Letters: Swapping prisoners for Bergdahl

President Barack Obama speaks with Jani Bergdahl, left,

President Barack Obama speaks with Jani Bergdahl, left, and Bob Bergdahl, right, the parents of U.S. Army Sgt. Bowe Bergdahl, in the Rose Garden of the White House in Washington, Saturday, May 31, 2014, after the announcement that Bowe Bergdahl has been released from captivity. (Credit: AP / Carolyn Kaster)

Travel deals

I was amazed at your rush to judgment in praising President Barack Obama for making a deal with the Taliban to release Sgt. Bowe Bergdahl ["President's first duty was to bring U.S. POW home," Editorial, June 3].

I thought that our country's policy was to never negotiate with terrorists. Using Qatar as a buffer does not excuse the fact that the five detainees released from Guantánamo are top-ranking Taliban officials.

And there is also the question of whether Bergdahl deserted the Army. If he did, then shame on us for dealing with the devil. I hope the Army investigates to discover the truth of what happened to him.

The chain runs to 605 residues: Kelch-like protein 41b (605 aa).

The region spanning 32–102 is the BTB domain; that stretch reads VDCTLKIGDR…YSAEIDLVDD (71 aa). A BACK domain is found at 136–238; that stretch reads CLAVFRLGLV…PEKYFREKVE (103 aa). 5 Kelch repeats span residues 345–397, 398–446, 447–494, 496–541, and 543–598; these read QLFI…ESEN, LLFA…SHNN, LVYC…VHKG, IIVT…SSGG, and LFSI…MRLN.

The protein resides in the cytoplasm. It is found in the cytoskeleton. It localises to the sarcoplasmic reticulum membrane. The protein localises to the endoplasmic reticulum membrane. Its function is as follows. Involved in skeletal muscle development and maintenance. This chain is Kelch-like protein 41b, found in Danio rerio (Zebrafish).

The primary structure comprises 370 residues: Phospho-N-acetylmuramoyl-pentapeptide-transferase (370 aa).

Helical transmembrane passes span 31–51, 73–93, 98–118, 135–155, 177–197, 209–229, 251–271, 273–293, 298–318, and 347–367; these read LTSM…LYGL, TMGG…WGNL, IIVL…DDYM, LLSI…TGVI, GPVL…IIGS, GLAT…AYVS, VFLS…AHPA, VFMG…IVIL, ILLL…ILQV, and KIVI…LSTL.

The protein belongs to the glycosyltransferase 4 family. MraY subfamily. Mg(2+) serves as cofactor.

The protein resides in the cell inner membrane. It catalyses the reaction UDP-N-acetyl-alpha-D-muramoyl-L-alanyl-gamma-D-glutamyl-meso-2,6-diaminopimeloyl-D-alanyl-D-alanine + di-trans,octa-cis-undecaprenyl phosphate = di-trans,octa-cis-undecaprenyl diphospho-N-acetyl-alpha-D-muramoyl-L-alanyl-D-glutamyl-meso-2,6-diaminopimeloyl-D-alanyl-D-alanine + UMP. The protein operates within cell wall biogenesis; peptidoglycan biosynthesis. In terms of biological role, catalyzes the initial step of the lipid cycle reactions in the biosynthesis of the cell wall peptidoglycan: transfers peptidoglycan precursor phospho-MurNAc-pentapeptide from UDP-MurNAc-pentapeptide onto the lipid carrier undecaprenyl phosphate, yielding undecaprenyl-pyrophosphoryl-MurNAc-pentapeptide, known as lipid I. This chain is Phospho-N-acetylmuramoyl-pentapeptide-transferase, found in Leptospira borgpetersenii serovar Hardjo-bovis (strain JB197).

Mike Semple, Rockville Centre
 

Releasing five terrorists for one American was a good trade. It will be better for the United States to have the five in charge because we know who they are.

We would not know who their replacements were for some time. They could cause lots of trouble, likely leading to unnecessary American deaths.

Henry Ozga, Oyster Bay
 

In the op-ed "Jarring new reality in Bergdahl swap" [Opinion, June 8], Charles Krauthammer states that the American people are "asking themselves what kind of man they have twice chosen to lead them."

In sending Americans to fight wars, we expect this country to honor the code that we do not leave anyone behind. I applaud President Barack Obama for obtaining Bergdahl's release, no matter what the inquiry into the circumstances of his capture reveals.

I'm thankful that we have chosen a president who has ended the Iraq War, plans to wind down the war in Afghanistan, refused to involve this country in the civil war in Syria and is trying to negotiate a peaceful settlement to Iran's nuclear program.

Jack Pepitone, West Hempstead
 

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